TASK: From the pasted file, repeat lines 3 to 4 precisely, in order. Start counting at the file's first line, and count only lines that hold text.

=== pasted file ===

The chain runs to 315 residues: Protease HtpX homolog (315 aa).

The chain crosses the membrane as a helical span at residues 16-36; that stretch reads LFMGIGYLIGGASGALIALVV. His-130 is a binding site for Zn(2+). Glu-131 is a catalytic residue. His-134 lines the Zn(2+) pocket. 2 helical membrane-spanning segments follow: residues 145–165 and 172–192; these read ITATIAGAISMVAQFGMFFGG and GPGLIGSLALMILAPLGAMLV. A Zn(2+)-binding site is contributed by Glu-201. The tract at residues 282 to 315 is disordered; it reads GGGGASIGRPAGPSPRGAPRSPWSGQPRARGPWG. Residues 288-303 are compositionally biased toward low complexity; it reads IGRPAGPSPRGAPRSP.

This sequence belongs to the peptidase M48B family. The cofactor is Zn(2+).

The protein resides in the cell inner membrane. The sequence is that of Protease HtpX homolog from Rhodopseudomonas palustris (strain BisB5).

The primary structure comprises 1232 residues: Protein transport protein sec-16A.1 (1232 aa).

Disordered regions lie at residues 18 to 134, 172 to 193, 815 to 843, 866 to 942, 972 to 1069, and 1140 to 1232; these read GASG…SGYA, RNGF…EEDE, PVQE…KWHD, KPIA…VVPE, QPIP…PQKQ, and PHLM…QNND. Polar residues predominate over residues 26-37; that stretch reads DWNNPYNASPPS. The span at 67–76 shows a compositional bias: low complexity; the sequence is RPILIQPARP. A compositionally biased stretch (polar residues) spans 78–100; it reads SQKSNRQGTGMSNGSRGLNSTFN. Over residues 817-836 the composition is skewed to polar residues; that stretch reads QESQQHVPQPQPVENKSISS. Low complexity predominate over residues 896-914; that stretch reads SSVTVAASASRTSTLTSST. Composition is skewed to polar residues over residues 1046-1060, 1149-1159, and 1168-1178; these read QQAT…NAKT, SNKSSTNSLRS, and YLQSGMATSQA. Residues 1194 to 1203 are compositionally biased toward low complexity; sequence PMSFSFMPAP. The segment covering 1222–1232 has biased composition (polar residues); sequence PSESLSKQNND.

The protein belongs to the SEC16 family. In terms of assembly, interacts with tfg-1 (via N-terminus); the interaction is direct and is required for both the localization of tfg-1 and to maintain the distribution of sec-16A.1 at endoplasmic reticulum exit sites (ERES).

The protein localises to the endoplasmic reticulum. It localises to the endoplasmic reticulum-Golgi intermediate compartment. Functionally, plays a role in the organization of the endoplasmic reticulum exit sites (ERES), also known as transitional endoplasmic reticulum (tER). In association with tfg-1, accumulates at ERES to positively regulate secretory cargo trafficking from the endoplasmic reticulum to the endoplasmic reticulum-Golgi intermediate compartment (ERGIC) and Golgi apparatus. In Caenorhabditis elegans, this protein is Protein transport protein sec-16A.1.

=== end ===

This sequence belongs to the peptidase M48B family. The cofactor is Zn(2+).

The protein resides in the cell inner membrane. The sequence is that of Protease HtpX homolog from Rhodopseudomonas palustris (strain BisB5).